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UL president’s move to new post raises questions about property cost debacle

Prof Kerstin Mey not leaving university but changing to senior academic role

Prof Kerstin Mey: University of Limerick has postgraduate degree programmes in accounting and finance. The disastrous property deal in 2022 she oversaw stands as a case study in financial mismanagement. Photograph: Sean Curtin/True Media

Prof Kerstin Mey’s resignation as University of Limerick (UL) president comes just under three years into what was supposed to be a 10-year term.

Far from leaving UL, however, the German art historian will move to a senior academic post in September. This raises obvious questions as to whether she has been held to account fully for a disastrous property deal in 2022 that led UL to serious financial loss and huge reputational damage.

Asked whether Prof Mey would receive any severance or compensation payment for the loss of the highest office in the university, UL had no comment. It is understood, however, that no such payment will be made.

University of Limerick president Kerstin Mey to resignOpens in new window ]

For its part, the Department of Public Expenditure said it had not received any UL request under Circular 9 of 2018, the policy document that covers any discretionary severance payment in the civil and public service.

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On the face of it, this avoids a repeat of the situation in the Health Service Executive where a €389,000 payment was approved for a departing senior executive in February. In the past five years, the HSE paid more than €3.1 million in exit, severance or redundancy payments to 17 former personnel.

Still, UL will be counting the cost for some time to come of a bungled student housing transaction scheme in which it overpaid €5.2 million for 20 student homes. The houses at Rhebogue, some 3km from UL, cost more than €11 million.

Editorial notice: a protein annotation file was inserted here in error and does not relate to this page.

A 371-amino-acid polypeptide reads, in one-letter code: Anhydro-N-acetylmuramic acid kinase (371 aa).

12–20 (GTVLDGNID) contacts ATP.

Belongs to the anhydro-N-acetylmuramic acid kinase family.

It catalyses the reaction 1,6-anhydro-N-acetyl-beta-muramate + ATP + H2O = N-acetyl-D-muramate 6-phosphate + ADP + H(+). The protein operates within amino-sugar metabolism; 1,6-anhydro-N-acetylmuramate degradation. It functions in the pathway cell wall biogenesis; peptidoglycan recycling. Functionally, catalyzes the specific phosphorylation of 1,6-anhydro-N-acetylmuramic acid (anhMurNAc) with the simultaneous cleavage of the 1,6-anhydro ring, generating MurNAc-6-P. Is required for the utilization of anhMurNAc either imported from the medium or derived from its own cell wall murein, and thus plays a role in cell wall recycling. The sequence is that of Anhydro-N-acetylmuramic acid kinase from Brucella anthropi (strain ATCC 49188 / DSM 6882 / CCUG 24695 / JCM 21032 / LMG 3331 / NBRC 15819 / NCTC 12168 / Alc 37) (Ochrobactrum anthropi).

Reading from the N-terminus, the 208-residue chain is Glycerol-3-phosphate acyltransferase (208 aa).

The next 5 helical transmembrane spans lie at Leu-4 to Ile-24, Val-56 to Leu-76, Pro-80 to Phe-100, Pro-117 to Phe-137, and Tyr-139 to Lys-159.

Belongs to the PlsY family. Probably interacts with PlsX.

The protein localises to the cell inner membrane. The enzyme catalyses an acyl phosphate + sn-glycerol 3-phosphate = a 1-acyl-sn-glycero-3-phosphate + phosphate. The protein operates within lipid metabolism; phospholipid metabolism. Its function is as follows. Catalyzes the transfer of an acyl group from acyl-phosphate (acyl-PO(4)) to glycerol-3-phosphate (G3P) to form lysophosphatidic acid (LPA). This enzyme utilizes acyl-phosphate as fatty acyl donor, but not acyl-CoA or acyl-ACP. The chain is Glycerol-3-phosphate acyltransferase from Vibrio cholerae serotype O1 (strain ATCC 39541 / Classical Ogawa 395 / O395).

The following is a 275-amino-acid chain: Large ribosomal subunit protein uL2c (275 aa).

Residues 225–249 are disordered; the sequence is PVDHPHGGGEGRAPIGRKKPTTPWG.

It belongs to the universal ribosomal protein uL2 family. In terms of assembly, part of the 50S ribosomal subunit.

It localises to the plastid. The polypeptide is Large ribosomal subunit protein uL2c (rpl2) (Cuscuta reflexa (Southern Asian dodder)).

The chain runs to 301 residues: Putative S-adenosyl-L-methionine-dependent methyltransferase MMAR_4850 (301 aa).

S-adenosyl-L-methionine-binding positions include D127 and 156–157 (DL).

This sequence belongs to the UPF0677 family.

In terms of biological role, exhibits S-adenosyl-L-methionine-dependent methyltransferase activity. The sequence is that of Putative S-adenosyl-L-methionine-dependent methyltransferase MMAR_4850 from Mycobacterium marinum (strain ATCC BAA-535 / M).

University of Limerick student housing scheme went ahead despite concerns, PAC hearsOpens in new window ]

Extraordinarily, this was not UL’s first property blunder. The university will separately take a €3 million charge in its next accounts because it overspent in 2019 on a former Dunnes Stores site for a new Limerick city campus.

That alone might have been expected to prompt heightened UL scrutiny of any further property ventures. But the need to get it right at Rhebogue was all the greater still because it came in the year after Prof Mey took office as permanent president in 2021.

She had been at UL since 2018, when she became vice-president for academic affairs and student engagement and professor of visual culture. She became interim president in 2020. When the Dunnes site deal was done five years ago she was already in UL’s upper echelon. What is more, problems with the Dunnes purchase had already surfaced when the Rhebogue contract was signed in August 2022.

University of Limerick faces threat to funding after botched housing projectOpens in new window ]

Despite all that, there was no evidence of heightened due diligence. Quite the contrary. A confidential report for UL by former civil servant Niamh O’Donoghue said the university lacked “correct and clear” information on Rhebogue costs before pressing ahead with the deal. That’s a basic requirement.

Questions abound about the Rhebogue scheme. In a university with postgraduate degree programmes in accounting and finance, the deal stands as a case study in financial mismanagement.